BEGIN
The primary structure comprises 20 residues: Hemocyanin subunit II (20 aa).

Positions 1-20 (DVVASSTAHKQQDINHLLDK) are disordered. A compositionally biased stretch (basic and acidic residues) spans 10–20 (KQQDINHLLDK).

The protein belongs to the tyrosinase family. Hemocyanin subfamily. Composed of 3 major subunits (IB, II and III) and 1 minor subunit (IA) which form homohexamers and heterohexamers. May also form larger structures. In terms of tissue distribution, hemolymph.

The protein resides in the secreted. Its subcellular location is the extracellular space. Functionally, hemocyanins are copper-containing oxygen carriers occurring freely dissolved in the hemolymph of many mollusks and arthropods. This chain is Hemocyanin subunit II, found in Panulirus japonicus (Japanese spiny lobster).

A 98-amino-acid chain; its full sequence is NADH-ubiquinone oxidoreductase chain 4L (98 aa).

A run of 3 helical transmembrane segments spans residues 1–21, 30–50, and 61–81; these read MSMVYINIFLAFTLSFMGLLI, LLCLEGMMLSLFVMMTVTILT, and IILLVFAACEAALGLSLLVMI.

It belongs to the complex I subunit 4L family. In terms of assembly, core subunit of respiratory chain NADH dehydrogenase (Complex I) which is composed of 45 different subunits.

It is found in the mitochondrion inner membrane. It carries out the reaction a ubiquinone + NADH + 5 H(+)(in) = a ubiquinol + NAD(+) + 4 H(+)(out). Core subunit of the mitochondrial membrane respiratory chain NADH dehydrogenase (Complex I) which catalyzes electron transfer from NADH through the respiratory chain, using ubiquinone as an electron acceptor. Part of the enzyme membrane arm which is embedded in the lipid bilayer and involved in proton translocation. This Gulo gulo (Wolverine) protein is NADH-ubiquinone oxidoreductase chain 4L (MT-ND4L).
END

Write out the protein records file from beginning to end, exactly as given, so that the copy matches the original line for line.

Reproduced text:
The primary structure comprises 20 residues: Hemocyanin subunit II (20 aa).

Positions 1-20 (DVVASSTAHKQQDINHLLDK) are disordered. A compositionally biased stretch (basic and acidic residues) spans 10–20 (KQQDINHLLDK).

The protein belongs to the tyrosinase family. Hemocyanin subfamily. Composed of 3 major subunits (IB, II and III) and 1 minor subunit (IA) which form homohexamers and heterohexamers. May also form larger structures. In terms of tissue distribution, hemolymph.

The protein resides in the secreted. Its subcellular location is the extracellular space. Functionally, hemocyanins are copper-containing oxygen carriers occurring freely dissolved in the hemolymph of many mollusks and arthropods. This chain is Hemocyanin subunit II, found in Panulirus japonicus (Japanese spiny lobster).

A 98-amino-acid chain; its full sequence is NADH-ubiquinone oxidoreductase chain 4L (98 aa).

A run of 3 helical transmembrane segments spans residues 1–21, 30–50, and 61–81; these read MSMVYINIFLAFTLSFMGLLI, LLCLEGMMLSLFVMMTVTILT, and IILLVFAACEAALGLSLLVMI.

It belongs to the complex I subunit 4L family. In terms of assembly, core subunit of respiratory chain NADH dehydrogenase (Complex I) which is composed of 45 different subunits.

It is found in the mitochondrion inner membrane. It carries out the reaction a ubiquinone + NADH + 5 H(+)(in) = a ubiquinol + NAD(+) + 4 H(+)(out). Core subunit of the mitochondrial membrane respiratory chain NADH dehydrogenase (Complex I) which catalyzes electron transfer from NADH through the respiratory chain, using ubiquinone as an electron acceptor. Part of the enzyme membrane arm which is embedded in the lipid bilayer and involved in proton translocation. This Gulo gulo (Wolverine) protein is NADH-ubiquinone oxidoreductase chain 4L (MT-ND4L).